1. This is a Second Appeal filed by the judgment-debtor. The facts giving rise to this appeal may he briefly stated as follows: The Respondent decree holder had filed a suit No. 583/1 of 1952-53 on the file of the Additional Munsiff, Gul-barga, on 29-1-19.53 which was decreed on 31-1-I954. The decree is in the following terms:
'The plaintiff is entitled to get two Ras bullocks or their price HS Rs. 800/-.'
The decree-holder filed an execution petition on 18-7-1955 for the realisation of the decretal amount by attachment and sale of the moveable and in-moveable property of the Judgment-debtor. It appears that the judgment-debtor objected that the relief sought in the execution petition was contrary to the terms of the decree and that he is willing to deliver possession of the bullocks to the decree-holder.
It also appears from the application dated 19-12-1955 of the judgment-debtor that two bullocks were, actually brought in the Court, bub the decree-bolder refused to take their delivery. The executing Court, by its order of the same date, i.e. 19-12-1955, directed that the decree-bolder must accept the bullock, and dismissed the execution petition in full satisfaction.
The lower appellate Court, however, allowed the appeal and held that the decree gave the decree-holder an option either to get back the bullocks or their price and that the decree-holder was not bound to take back the bullocks; and set aside the order of the executing Court. Against this order the judgment-debtor has preferred this second appeal before us.
2. I find sufficient force in the arguments of the learned Counsel for the Appellant that, giving of an alternate remedy, docs not, however, give the decree-bolder any option of refusing to take the delivery of the property and of insisting upon the money portion of the decree. Order 20, Rule 10 of the Civil Procedure Code provides that a decree in a suit for moveable property should state certain amount of money as an alternative, if delivery of the cattle in dispute cannot be had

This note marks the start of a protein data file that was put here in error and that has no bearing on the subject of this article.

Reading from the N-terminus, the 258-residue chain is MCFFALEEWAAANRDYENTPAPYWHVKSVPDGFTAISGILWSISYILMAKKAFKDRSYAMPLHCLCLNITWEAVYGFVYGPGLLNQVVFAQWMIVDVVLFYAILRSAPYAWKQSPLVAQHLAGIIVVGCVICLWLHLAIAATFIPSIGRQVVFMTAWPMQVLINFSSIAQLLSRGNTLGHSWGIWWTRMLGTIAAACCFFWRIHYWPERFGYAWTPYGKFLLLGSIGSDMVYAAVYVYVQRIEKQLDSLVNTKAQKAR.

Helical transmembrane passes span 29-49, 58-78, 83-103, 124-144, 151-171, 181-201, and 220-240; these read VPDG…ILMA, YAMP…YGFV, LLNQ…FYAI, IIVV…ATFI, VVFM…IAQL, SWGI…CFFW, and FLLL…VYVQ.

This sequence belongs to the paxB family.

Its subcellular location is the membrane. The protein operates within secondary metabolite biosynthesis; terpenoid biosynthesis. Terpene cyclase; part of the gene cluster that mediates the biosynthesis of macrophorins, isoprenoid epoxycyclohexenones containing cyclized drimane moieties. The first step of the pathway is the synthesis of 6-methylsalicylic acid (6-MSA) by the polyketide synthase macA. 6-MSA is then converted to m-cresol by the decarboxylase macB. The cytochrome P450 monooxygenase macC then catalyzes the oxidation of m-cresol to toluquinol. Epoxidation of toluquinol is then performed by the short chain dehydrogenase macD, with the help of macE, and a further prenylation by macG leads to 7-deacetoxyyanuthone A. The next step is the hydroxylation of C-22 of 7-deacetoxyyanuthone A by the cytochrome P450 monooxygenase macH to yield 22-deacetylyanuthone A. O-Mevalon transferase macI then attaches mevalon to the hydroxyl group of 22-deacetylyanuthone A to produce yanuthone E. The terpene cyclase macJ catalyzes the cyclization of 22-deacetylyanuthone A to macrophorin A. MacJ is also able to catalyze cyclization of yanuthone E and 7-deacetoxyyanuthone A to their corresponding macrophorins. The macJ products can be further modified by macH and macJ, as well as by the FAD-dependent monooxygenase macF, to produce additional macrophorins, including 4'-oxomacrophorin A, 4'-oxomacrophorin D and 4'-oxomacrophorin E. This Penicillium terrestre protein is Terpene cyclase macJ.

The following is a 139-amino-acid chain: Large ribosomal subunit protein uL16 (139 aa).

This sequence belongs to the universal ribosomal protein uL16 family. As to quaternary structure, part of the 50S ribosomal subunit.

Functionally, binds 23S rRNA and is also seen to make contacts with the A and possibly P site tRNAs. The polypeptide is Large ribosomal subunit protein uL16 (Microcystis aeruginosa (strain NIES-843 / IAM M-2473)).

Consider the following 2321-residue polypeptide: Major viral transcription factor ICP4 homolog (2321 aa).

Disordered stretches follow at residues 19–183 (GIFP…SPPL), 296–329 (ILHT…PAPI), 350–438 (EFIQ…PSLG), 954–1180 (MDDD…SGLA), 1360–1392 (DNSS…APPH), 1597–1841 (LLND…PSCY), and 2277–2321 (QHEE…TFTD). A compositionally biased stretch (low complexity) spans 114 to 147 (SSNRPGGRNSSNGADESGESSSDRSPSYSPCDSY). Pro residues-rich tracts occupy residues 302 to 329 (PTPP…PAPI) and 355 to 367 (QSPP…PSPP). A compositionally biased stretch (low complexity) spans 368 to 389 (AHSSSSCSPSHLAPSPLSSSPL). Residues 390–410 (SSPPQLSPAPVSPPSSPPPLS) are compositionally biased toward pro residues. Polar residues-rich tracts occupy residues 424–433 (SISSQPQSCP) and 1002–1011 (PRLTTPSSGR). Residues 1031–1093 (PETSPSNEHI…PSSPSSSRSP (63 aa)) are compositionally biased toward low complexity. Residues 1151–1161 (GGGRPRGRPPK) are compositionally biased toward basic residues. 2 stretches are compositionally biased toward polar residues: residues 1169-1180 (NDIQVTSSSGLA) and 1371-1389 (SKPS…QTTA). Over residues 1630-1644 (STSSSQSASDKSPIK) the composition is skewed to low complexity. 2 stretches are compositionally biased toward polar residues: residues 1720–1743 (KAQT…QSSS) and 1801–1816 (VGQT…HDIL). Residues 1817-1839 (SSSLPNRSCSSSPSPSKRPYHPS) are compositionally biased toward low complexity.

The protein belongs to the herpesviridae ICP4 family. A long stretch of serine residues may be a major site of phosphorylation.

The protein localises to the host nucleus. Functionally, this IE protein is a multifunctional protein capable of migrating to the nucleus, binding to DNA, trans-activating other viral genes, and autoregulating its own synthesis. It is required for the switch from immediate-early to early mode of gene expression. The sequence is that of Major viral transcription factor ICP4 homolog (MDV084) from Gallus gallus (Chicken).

This rule provides that, if the goods are capable of delivery, they must be delivered and, if they are not, the assessed damages should be mid. The decree-holder cannot execute his decree without having recourse to the procedure prescribed by Order 21, Rule 31 of the Civil Procedure Code. He cannot execute the money portion of the decree alone without applying for the moveable property Vide Shiva prasad Singh v. Pravag Kumari Debee. : AIR1935Cal39 , Ralmukunda Bisseswarlal v. B. N. Rly. Co. Ltd. : AIR1927Cal652 and Manavikraman v. Moyankutty, 13 Mad LJ 444. I, therefore, cannot coerced to the soundness in law of the order in appeal.
3. It has been argued on behalf of the Respondent that one of the bullocks is dead during the pendency of the appeal. Consequently, the decree-holder will not take the delivery specifically. It is apparent from the application of the judgment-debtor referred to above, i.e. dated 19-12-1955 and the order of the executing Court of the same date that be decree-holder intentionally avoided taking delivery of the bullocks.
Thus he cannot take advantage of his own act. After taking delivery of the bullocks, which is in existence., he can, however, resort to proper remedy in law if be has any. In view of the provisions contained under Order 20, Rule 10 and Order 21, Rule 31 of the Civil Procedure Code, I find myself unable to agree with the view of the lower appellate Court.
4. I, therefore, allow the appeal and set aside the order of the lower appellate Court. Consequently, the execution petition will stand dismissed. No order as to costs.
5. Appeal allowed.